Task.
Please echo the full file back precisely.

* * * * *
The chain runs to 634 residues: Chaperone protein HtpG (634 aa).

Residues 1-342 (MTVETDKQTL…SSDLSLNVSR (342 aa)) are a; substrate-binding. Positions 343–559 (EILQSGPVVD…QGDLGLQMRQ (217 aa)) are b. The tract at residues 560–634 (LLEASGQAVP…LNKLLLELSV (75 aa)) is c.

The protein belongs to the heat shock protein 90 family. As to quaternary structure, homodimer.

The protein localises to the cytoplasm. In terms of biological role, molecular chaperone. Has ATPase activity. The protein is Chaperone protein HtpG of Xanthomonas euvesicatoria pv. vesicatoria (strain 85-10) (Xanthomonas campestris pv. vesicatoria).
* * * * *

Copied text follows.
The chain runs to 634 residues: Chaperone protein HtpG (634 aa).

Residues 1-342 (MTVETDKQTL…SSDLSLNVSR (342 aa)) are a; substrate-binding. Positions 343–559 (EILQSGPVVD…QGDLGLQMRQ (217 aa)) are b. The tract at residues 560–634 (LLEASGQAVP…LNKLLLELSV (75 aa)) is c.

The protein belongs to the heat shock protein 90 family. As to quaternary structure, homodimer.

The protein localises to the cytoplasm. In terms of biological role, molecular chaperone. Has ATPase activity. The protein is Chaperone protein HtpG of Xanthomonas euvesicatoria pv. vesicatoria (strain 85-10) (Xanthomonas campestris pv. vesicatoria).